This was a Christmas gift for my mom, who’s wheelchair-bound, with advanced Parkinson’s. She can no longer sew, and wants to try painting. So I made her a painting smock, upcycled from a man’s shirt.
Here are some of the details.
The front pockets can hold supplies.
The ties go around the shoulders; not across the back, so she can get the apron on from the front, without being lifted out of the chair.
To protect her sleeves, I made these coordinating sleeve gaiters from chambray in my stash. You can also see the shape/template of the apron as it was cut from the front of the shirt.
And another smock!
After finishing the smock and then looking at the leftovers, I realized there was another smock in the back of the shirt, so I made her a second one, too.
How are the aprons working out? Well, she hasn’t shared any feedback (or paintings) with me yet, so I can’t assess the success. But I got a big smile from her when giving her the smocks, so I know they are appreciated and will be used.
Is there a tutorial? I didn’t take progress pictures to make into a tutorial. But if you do an internet search (like this) for images of aprons from upcycled men’s shirts, you’ll see a bunch of inspiring examples like I did before starting my project. The examples were all I needed, but the search will lead you to tutorials if needed.
After looking at the life and career of Nelly Don the iconic Kansas City designer in Part 1, and then deciphering the diagram for her 1925 patented zero-waste apron in Part 2, here in Part 3 are the apron construction steps.
The Apron and patent drawings:
Last week’s post provided measurements for drawing and cutting out the pieces, like this:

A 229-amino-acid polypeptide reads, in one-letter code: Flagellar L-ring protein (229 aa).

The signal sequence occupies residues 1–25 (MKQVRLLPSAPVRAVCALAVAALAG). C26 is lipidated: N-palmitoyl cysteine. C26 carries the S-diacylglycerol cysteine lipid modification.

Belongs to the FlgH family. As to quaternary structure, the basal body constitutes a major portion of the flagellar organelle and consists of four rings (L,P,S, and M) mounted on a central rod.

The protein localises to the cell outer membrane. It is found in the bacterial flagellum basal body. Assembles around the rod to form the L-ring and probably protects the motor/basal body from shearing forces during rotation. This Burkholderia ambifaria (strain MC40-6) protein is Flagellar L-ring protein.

Nelly Don designed the apron to be sewn in one sitting, without having to remove it from the sewing machine. So now in Part 3 we sit down at the sewing machine and start constructing:
These are the chronological construction steps:
Hem all free edges
Side Panel (C) top edge
Pocket (D) top edge
Back (B) centers
Sew a Pocket (D) on each Side Panel (C)
Join Front (A) to Front Yoke (E)
Join Backs (B) to Back Yoke (F)
Join Side Panels (C) to Backs (B) and then to each side of the Front (A).
Join Front Yoke (E) to Back Yoke (F) at shoulders.
Hem entire lower edge
Sew ties to back pieces at the waist line.
Here are the above-listed steps in pictures:
Hem all free edges (shown in blue)
Sew a Pocket (D) to each Side Panel (C), along the bottom edge of the Pocket, right sides together.
Then flip Pocket right side up, and top stitch across lower edge of Pocket.
Join Front (A) to Front Yoke (E), right sides together.
Join Backs (B) to Back Yoke (F), right sides together.
Join Side Panels (C) to Backs (B), right sides together. Catch the pocket side in the seam.
At this point, the your pieces will look like this:
Join Side Sections (C) to Front (A), right sides together. Again, catch the pocket side in the seam.
Join Front Yoke (E) to Back Yoke (F) at shoulders, right sides together.
Tada! Now you have your lovely apron. To finish it, turn under and hem entire lower edge and the armholes; bind the neckline; and sew ties to the back for the closure.
How about some finished examples? These were my practice attempts:
This wraps up the Nelly Don apron series. My obsession with the patent drawings has been satisfied…for now; although I do keep thinking of more ways to experiment with it. Have you made a Nelly Don apron? I’d love to hear about your experience with it.
Back to 2020, Series 6 of The Great British Sewing Bee is about to conclude. It’s been a fabulous series of talented sewing contestants and their creations. Last week was ‘Hollywood Week’, and it did not disappoint! https://www.facebook.com/watch/?v=1148109945557937